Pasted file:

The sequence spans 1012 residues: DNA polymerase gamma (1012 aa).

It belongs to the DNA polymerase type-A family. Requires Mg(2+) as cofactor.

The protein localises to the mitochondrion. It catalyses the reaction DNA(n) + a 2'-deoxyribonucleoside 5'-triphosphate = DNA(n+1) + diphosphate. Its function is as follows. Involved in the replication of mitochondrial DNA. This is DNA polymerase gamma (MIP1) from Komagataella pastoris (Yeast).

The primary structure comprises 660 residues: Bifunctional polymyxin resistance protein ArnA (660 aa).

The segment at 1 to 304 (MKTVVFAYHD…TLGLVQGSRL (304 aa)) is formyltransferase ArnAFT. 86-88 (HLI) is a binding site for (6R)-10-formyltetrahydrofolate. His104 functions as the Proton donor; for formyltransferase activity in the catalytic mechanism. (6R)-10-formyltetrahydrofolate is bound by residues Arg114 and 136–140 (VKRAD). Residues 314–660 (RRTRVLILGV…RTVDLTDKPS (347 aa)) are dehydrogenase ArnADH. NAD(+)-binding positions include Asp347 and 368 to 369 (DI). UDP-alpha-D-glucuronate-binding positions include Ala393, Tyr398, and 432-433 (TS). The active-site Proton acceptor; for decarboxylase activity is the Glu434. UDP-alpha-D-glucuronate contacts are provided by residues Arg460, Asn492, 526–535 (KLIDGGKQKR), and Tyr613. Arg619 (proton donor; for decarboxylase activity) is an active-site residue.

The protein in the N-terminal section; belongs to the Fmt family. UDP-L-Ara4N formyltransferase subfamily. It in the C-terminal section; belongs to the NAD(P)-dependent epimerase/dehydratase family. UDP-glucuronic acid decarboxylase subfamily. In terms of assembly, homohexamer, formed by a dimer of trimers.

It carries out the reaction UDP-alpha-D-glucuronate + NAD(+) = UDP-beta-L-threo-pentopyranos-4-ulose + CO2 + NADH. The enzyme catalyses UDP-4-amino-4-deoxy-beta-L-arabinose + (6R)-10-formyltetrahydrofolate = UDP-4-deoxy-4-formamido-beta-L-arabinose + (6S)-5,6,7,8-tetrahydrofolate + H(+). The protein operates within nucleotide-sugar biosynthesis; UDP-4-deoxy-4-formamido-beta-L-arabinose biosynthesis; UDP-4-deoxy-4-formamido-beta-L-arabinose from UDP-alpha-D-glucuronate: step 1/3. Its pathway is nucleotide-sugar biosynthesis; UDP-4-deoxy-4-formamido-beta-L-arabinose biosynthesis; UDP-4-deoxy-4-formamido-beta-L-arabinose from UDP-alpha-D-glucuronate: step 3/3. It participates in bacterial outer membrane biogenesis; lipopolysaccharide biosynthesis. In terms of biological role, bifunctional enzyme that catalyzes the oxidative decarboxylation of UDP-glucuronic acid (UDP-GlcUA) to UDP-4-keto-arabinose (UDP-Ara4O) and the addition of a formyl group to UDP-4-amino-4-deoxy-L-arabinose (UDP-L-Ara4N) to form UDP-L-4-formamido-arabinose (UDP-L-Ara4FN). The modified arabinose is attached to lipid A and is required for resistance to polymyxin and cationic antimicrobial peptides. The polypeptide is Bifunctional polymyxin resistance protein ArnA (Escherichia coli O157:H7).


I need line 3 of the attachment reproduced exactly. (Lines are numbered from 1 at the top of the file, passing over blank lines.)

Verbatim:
The protein localises to the mitochondrion. It catalyses the reaction DNA(n) + a 2'-deoxyribonucleoside 5'-triphosphate = DNA(n+1) + diphosphate. Its function is as follows. Involved in the replication of mitochondrial DNA. This is DNA polymerase gamma (MIP1) from Komagataella pastoris (Yeast).